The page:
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Norwegian Government to finance new $278 million Edvard Munch Museum in Oslo
File photo of people looking at Edvard Munch's "The Scream," which went on display in Manhattan's Museum of Modern Art (MOMA) for a six-month exhibition in New York City. The Norwegian artist's most famous motif, and one of the world's most iconic paintings, sold for nearly $120 million at Sotheby's auction house in May and is the only one of four versions that is in private hands. Spencer Platt/Getty Images/AFP.

OSLO (AFP).- Norway's government said Wednesday it would help finance a new Munch Museum in Oslo in a bid to put an end to a long political squabble that has paralysed the project.

"The state will help establish a new Munch Museum, both in terms of finances and organisation," Culture Minister Hadia Tajik told Norwegian television news channel TV2 Nyhetskanalen.

But she said Oslo's city council would have to make a formal request for the support. The city has been struggling for several years to reach agreement on a new museum to replace the current one.

Edvard Munch bequeathed a large part of his collection to the city on his death in 1944, including two versions of "The Scream", perhaps the most famous expression of existential angst.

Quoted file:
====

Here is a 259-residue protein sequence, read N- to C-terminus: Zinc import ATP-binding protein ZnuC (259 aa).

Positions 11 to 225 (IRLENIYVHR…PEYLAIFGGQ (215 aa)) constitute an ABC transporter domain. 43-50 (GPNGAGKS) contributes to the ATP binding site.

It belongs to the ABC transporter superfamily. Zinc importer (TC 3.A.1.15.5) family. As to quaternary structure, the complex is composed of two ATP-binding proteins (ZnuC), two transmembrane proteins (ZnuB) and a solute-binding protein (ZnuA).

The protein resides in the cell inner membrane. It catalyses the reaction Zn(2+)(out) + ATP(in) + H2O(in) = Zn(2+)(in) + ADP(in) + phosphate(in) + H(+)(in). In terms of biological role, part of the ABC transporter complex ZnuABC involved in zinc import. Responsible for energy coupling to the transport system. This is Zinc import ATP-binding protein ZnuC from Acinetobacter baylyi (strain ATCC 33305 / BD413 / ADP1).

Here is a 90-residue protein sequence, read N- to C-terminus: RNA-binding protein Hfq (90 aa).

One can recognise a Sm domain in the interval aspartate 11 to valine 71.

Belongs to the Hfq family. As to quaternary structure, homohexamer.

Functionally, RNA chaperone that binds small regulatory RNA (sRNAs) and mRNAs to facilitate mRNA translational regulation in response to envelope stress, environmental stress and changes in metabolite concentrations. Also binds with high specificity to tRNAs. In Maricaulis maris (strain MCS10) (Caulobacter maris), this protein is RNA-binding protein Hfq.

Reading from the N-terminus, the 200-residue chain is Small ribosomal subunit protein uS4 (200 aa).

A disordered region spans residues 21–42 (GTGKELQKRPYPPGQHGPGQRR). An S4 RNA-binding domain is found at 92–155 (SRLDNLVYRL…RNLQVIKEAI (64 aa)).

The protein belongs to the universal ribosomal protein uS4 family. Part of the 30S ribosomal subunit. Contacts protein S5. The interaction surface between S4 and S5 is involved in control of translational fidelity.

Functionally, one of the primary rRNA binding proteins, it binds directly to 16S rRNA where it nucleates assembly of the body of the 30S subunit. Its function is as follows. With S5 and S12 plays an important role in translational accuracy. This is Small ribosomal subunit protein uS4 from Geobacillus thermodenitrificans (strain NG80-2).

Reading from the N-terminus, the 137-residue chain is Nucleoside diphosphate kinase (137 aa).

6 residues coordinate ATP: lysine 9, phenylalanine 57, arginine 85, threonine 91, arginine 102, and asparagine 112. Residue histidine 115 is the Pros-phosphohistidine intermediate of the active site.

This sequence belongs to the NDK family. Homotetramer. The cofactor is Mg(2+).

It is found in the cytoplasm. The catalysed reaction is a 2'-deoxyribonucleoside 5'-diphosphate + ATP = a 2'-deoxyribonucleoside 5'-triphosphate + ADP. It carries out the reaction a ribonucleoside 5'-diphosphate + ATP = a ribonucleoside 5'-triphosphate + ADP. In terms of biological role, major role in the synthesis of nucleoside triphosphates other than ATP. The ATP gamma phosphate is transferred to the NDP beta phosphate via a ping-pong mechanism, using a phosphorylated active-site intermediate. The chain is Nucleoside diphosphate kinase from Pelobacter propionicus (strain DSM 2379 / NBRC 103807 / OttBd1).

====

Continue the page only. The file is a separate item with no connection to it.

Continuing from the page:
The current Munch Museum, constructed cheaply after World War II in a rather rundown Oslo neighbourhood, is not seen as doing justice to the priceless trove.

The city council agreed in 2008 to erect a new museum near the new, futuristic opera house on the shores of the Oslo fjord, but those plans were scrapped three years later over disputes about the cost, location and architecture.

The issue has been at a standstill ever since, and is considered an embarrassment in Norway as it celebrates the 150th anniversary of Munch's birth.

"It's a real shame that it has taken so many years," Tajik said, adding that the state funding should be seen as "a clear signal to help resolve the local discussions."

Tajik did not say how much money the state was ready to inject in the project, the cost of which is estimated at around 1.6 billion kroner (215 million euros, $278 million).

The main opponent of a new museum on the city council, Carl Ivar Hagen of a right wing populist party, said meanwhile he didn't expect the matter to be resolved anytime soon, stressing that the state funding would not resolve the thorny issue of where to place the new building.

The current museum is in dire financial straits due to the delays, low visitor numbers, and according to media reports, erratic management.

In February, management announced it was cutting 16 of 71 jobs, a decision the city council asked it to postpone pending further study of the situation.

© 1994-2013 Agence France-Presse

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